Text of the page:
Wal-Mart Puzzle: Why Is It Thriving?
According to Daniel Gross at Slate.com, Wal-Mart's stock is at a 2-year high (see chart above) because:
1. Wal-Mart sells necessities, not discretionary items. The overwhelming majority of its sales are not impulse buys. Even in a recession, most people don't drastically reduce their spending on staple groceries, light bulbs, or diapers.
2. In a pinched economy, consumers are embracing their inner skinflint. And Wal-Mart is a penny pincher's paradise.
3. The economic-stimulus package President Bush signed earlier this month seems to have been designed to help Wal-Mart. It funnels cash to individuals making less than $75,000 or to families making less than $150,000, many of whom might shop at Wal-Mart. $300 really isn't enough to put a dent in a payment for a new car or to pay off a mortgage, but it might be enough to spur a shopper to throw a few extra goodies into the Wal-Mart shopping cart.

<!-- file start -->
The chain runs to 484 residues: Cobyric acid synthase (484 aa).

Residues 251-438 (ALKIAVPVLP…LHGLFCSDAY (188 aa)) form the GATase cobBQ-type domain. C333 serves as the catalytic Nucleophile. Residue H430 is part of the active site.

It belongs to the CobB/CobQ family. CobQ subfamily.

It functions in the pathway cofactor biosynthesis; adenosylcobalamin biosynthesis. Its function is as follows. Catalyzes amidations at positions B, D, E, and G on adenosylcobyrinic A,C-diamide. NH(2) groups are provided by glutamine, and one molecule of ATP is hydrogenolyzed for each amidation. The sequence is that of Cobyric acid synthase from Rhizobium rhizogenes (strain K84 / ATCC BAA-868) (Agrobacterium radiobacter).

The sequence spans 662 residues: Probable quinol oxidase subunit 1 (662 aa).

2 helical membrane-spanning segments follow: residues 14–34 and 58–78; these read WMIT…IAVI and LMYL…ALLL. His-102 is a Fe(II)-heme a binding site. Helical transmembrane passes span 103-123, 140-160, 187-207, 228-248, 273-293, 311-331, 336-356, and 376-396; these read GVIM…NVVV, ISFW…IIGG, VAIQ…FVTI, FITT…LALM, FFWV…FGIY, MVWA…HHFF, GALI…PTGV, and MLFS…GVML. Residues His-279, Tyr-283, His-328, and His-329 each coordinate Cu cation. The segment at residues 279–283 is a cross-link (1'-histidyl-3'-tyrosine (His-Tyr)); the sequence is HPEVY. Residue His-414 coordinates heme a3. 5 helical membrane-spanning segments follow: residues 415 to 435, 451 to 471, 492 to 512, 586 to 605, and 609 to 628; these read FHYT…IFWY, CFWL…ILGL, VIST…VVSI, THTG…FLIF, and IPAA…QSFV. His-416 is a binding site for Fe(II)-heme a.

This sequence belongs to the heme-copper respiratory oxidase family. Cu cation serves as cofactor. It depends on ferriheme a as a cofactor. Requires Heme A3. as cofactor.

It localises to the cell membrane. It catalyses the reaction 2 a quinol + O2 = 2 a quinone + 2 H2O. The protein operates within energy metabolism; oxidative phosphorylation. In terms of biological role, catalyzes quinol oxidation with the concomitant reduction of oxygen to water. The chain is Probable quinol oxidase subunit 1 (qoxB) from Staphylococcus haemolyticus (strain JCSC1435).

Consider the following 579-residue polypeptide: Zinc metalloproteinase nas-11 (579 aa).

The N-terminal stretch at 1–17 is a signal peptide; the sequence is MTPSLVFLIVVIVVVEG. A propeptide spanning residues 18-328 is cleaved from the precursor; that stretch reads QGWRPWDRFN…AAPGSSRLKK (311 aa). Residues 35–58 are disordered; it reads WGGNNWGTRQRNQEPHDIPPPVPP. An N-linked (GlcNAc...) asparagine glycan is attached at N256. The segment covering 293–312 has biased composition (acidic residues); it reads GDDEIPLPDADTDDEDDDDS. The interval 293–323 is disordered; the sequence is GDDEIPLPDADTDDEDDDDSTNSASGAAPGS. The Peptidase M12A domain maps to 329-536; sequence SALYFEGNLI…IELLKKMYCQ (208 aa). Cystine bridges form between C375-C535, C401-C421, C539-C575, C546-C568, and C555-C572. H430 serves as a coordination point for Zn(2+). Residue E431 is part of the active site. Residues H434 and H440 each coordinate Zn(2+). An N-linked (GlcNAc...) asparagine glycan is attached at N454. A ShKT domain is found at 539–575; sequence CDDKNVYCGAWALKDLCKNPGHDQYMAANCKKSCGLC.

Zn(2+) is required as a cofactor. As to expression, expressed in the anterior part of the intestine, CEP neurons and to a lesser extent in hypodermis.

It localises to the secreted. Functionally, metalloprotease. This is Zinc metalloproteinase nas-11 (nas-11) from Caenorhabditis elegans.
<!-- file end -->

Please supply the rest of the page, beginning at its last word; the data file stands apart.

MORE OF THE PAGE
4. As the U.S. economy idles, the rest of the world is still growing quite rapidly. And Wal-Mart finally has meaningful international sales to report. In 2003, international sales were just 16.7% of overall revenues. But thanks to aggressive expansion in Mexico, China, and elsewhere, Wal-Mart has become an increasingly multinational corporation. In the 12 months that ended in January 2008, international sales rose 17.5% and constituted 24.2% of overall sales.